The Iowa Sociological Association is an undergraduate-focused academic association that is focused on organizing an annual meeting where undergraduates present their research. Student participants come from community colleges, private colleges, and public universities across Iowa.
2010 ISA Conference at University of
The Iowa Sociological Association (ISA) Annual Meeting on Saturday, April 24, 2010 brought together nearly 75 student and faculty participants from Iowa colleges and universities to the University of Northern Iowa (UNI) campus in Cedar Falls, IA. This conference provides a unique opportunity for undergraduates from across the state of Iowa to present their research to peers, parents, and professors and to discuss and defend their work in an academic atmosphere. Papers sessions included Sociology of Gender, Students as Subjects, Media Analysis, Criminal Justice, and Issues of Group Behavior, Education, Class and Work. In addition, this year the ISA for the first time introduced a research poster competition and professionalization workshops to the annual conference, as well as hold the annual business meeting.
This year, at UNI a total of 21 students submitted papers and posters to the ISA conference. Four awards for student papers are presented to participants: the best paper submitted by a junior or senior, the best paper submitted by a first or second-year student, the best paper on a criminal justice topic, and the best paper integrating theory and research. A fifth award was introduced by UNI to recognize the best poster submission.
The winner of the Manfred Kuhn Award for best paper
submitted by a junior or senior was
Brandon Kramer, University of Iowa, for his paper, “Polychronic Technology Usage: Understanding Intra/Intergenerational Variation of Multitasking in Diverse Groups."
(Faculty Advisor- Dr. Mary E. Campbell)
The winner of the Steve Wieting Award for the paper best combining theory and research was Nichole Baker, Grinnell College, for her paper, “Caring, Producing, or Healing: Perceptions of CNA Work." (Faculty Advisor- Dr. Karla Erickson)
The winner of the Mary Alice Ericson Award for the best freshman-sophomore paper was Carrie Eischeid of the University of Northern Iowa for her paper, “The Perception of Women who Defy the Standards of Body Size.” (Faculty Advisor- Dr. Marybeth C. Stalp)
The winner of the Ward Reynoldson Award for the best paper on a criminal justice topic was
Zach Hartje, Simpson College, for his paper, “Judge-Jury Divergence and the Race of the Defendant.” (Faculty Advisor- Dr. Mark Freyberg)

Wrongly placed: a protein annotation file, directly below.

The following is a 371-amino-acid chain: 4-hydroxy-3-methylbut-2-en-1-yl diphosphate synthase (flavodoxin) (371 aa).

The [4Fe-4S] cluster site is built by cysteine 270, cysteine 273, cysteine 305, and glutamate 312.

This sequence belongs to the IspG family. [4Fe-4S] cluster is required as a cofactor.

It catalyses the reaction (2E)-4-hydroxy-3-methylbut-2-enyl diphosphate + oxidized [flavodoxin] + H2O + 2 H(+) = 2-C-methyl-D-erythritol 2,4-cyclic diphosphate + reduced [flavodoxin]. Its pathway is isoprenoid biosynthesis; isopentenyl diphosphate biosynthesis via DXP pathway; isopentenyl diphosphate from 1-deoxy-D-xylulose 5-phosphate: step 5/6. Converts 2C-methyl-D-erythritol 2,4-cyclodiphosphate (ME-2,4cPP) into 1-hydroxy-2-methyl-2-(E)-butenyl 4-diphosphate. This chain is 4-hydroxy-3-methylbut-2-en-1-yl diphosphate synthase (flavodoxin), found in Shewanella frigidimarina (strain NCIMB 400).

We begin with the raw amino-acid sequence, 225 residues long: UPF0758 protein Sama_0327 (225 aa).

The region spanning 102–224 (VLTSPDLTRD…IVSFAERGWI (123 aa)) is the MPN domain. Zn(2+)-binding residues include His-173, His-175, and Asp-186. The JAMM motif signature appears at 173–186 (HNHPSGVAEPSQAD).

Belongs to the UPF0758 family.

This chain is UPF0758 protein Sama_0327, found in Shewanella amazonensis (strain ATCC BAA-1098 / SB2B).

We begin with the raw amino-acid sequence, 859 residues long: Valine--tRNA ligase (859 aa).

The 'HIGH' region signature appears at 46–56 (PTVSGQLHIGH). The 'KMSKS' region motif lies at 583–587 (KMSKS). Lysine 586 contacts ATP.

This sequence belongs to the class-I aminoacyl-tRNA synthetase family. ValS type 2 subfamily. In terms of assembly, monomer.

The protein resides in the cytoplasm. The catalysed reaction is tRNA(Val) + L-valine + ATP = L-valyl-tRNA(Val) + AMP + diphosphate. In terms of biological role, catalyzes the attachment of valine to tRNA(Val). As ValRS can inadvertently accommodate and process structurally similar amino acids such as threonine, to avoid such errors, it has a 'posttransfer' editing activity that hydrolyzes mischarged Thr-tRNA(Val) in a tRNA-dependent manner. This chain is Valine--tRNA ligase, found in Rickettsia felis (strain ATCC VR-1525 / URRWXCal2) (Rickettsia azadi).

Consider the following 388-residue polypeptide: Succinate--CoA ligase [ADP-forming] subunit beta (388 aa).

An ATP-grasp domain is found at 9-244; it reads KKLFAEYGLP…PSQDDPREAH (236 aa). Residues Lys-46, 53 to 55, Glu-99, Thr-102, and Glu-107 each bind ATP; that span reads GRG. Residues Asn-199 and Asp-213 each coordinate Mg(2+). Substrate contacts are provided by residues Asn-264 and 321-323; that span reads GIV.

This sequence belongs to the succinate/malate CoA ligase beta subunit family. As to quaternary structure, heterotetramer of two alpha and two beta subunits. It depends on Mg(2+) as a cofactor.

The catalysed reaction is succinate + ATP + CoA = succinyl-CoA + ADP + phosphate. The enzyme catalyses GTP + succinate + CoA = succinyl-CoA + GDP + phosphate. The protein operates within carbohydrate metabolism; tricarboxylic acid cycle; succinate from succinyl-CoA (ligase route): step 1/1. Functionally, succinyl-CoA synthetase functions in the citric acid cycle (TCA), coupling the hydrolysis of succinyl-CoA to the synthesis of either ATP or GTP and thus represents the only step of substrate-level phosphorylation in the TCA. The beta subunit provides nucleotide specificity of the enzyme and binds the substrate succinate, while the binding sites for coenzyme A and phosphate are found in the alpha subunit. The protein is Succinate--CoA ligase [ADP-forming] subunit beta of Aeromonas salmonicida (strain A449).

The winner of the ISA Poster Award for 2010 was Aaron Lockwood, from Buena Vista University, for his poster, “An Examination of the Last Statements of Texas’ Death Row Inmates, 2000-2010.” (Faculty Advisor-Dr. Neal McNabb)
The conference included a keynote address by Dr. Joel Best, from the University of Delaware. In his address entitled, “We’re All Winners: Life in a Congratulatory Culture” Professor Best argued that we live in a society where every kindergarten soccer player receives a trophy. Although sociologists have traditionally viewed status as a scarce resource, ours is an era of status affluence. We award ever more prizes and educational honors, we designate lots of heroes, and we carefully rate and rank all manner of phenomena. What are the causes–and consequences–of abundant status? Over 80 people attended this talk.
A pre-conference talk entitled, “The Stupidity Epidemic” was held the evening before at the UNI campus with approximately 150 people in attendance from the university and the larger community. In this talk, Dr. Best discussed the following points. There is a widespread perception that we’re getting dumber–that our schools are failing, that today’s students are “The Dumbest Generation.” But claims about a crisis in American education have a surprisingly long history, and a review of the available evidence offers some surprising findings that force us to consider just why we believe in a Stupidity Epidemic.
We would like to thank the following groups for financial
assistance in bringing Dr. Best to UNI: the MSS Endowment Committee’s Visiting
Scholar Grant, the MSS State Director Funds, the Alpha Kappa Delta
International Honors Society for Sociology, the UNI Sociology Club and the UNI
Criminology Club, the Department of Sociology, Anthropology & Criminology,
and the College of Social and Behavioral Sciences. The event ran smoothly due
to our Office Manager, Wayne Fauchier and the helpful department staff of
Sociology, Anthropology & Criminology at UNI. Finally, we thank Iowa Public Radio (KUNI), UNI’s University
Marketing and Public Relations, and the Waterloo-Cedar
Falls Courier for helping us to promote these events.